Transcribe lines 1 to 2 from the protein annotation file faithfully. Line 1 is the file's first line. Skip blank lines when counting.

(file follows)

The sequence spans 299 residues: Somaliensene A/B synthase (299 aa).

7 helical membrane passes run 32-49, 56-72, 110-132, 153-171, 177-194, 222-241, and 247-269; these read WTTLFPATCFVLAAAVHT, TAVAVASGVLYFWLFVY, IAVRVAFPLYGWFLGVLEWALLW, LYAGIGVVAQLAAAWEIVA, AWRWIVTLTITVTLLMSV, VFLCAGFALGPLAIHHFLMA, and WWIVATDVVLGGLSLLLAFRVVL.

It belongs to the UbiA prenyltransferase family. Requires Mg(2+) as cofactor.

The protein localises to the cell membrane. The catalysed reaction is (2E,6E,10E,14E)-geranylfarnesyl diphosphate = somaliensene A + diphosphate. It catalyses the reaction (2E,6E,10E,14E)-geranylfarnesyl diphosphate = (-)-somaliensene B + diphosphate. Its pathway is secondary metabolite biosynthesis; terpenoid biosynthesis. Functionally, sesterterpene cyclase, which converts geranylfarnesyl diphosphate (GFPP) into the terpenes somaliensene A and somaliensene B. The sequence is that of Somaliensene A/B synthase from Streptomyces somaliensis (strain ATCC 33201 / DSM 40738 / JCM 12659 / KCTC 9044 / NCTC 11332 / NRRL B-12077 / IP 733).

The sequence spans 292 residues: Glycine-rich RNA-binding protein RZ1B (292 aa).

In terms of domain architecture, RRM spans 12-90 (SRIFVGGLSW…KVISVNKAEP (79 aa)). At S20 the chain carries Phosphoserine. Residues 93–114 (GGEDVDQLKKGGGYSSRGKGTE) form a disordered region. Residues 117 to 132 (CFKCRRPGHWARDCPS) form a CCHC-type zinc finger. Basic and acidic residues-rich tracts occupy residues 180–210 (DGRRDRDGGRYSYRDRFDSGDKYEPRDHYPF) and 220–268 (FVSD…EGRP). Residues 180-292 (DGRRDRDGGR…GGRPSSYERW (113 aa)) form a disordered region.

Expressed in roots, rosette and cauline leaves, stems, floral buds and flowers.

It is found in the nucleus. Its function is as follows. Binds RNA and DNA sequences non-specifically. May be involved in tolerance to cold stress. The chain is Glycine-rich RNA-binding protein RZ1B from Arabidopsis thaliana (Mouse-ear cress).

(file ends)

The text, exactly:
The sequence spans 299 residues: Somaliensene A/B synthase (299 aa).

7 helical membrane passes run 32-49, 56-72, 110-132, 153-171, 177-194, 222-241, and 247-269; these read WTTLFPATCFVLAAAVHT, TAVAVASGVLYFWLFVY, IAVRVAFPLYGWFLGVLEWALLW, LYAGIGVVAQLAAAWEIVA, AWRWIVTLTITVTLLMSV, VFLCAGFALGPLAIHHFLMA, and WWIVATDVVLGGLSLLLAFRVVL.